C&VG1st November 1988
Published in Computer & Video Games #84
Nineteen Part One
It's been a long time coming, but 19 is finally here. By the time it's in the shops it will have been a year in the making - from one PCW Show to the next - and while this four-event military training simulation has several good things going for it, given that much time it should have been not just acceptable, but astounding.
Inspired by the Paul Hardcastle song of the same name. 19 is the story of a draftee drawn into the Vietnam war. He looks pretty miserable about it on the title screen, but so would you if you'd had all your hair shorn off.
You don't get any of the battlezone atmosphere here, though - in part one what you get is several training exercises, similar in style and content to Ocean's coin-op conversion Combat School. After an astonishing Rob Hubbard rendition of the music, complete with synthesised helicopters, gunfire and screams, you can select and name up to four competitors. In each of the four training exercises to come, you will be assessed in three areas. Your accuracy in shooting, jumping obstacles, driving and fighting give your co-ordination rating, your stamina is calculated from how long you compete in each routine, and your morale from your overall performance. After each event you earn a rating from 1 (Abysmal) to 10 (Exceptional) and your overall score can be saved and used in the forthcoming sequel 19 Part Two: Combat Zone.
First, the assault course. On this left-to-right scrolling even there are eight courses, each to be completed against a decreasing time limit. The trick is to gauge your position and time your presses on the fire button correctly so that, as you run up to each obstacle, your power meter rises to the correct amount to get you through. Among the challenges is a brick wall, vaulting horses, stepping posts, ditches and monkey bars. Animation in this section is fairly good, but control is a little tricky - you find yourself plummeting off the bars as soon as you build up a decent speed.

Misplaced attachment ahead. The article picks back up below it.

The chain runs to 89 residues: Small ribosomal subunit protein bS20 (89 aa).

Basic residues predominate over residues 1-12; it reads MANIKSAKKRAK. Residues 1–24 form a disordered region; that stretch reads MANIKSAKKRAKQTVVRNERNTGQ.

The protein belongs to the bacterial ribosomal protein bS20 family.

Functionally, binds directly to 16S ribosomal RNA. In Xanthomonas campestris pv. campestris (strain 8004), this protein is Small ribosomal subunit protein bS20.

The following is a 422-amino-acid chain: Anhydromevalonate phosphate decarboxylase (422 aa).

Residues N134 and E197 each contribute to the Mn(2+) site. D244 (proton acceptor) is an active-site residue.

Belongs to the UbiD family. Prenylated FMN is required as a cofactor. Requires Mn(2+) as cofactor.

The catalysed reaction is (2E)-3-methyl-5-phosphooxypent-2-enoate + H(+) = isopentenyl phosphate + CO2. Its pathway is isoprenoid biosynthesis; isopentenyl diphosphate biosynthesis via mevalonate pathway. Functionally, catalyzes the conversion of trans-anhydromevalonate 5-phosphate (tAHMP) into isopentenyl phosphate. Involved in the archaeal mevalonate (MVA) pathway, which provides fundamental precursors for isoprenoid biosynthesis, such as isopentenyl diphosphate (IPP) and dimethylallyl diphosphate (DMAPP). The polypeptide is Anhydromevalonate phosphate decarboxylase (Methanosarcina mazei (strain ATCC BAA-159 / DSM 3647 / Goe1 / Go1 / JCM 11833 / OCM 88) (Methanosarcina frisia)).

Part two, the shooting range is impressive technically, but a little dull to play. An enlarged section of the background is shown through your infra-red sniper scope as you pan around the view. Using your limited ammunition supply, you must knock off the pop-up soldiers, while avoding taking out women or children, which will decrease your score by 1,000 points (unlike in the real war, where they gave you medals).
Next up is the jeep driving section. We've seen plenty of these scrolling-roadway efforts in the past, and this is basically just more of the same thing: accelerate along the road, pick up helmets, boots, ammo boxes, dog tags, jerry cans and stars for bonus points, avoid the sides of the roads, haybales, cones, tyres and fences which slow you down, and the rocks, logs, tree-stumps and fences which bring you to a standstill. Each bit of damage shows your jeep down, and if you sustain total damage you're out of action.
Lastly, unarmed combat. Though this is a decent one-to-one beat-'em-up routine, there's nothing new to it: fight eight bouts with the instructor against end of a bout, you're out.
As you often find, the Spectrum version of the game has a nicer feel to it, despite the colour and sound limitations. The real problem, though, is that 19: Part One is basically a compilation of four unremarkable games rather than one good one. Maybe the proposed 19 Part Two: The Combat Zone will prove better value for money.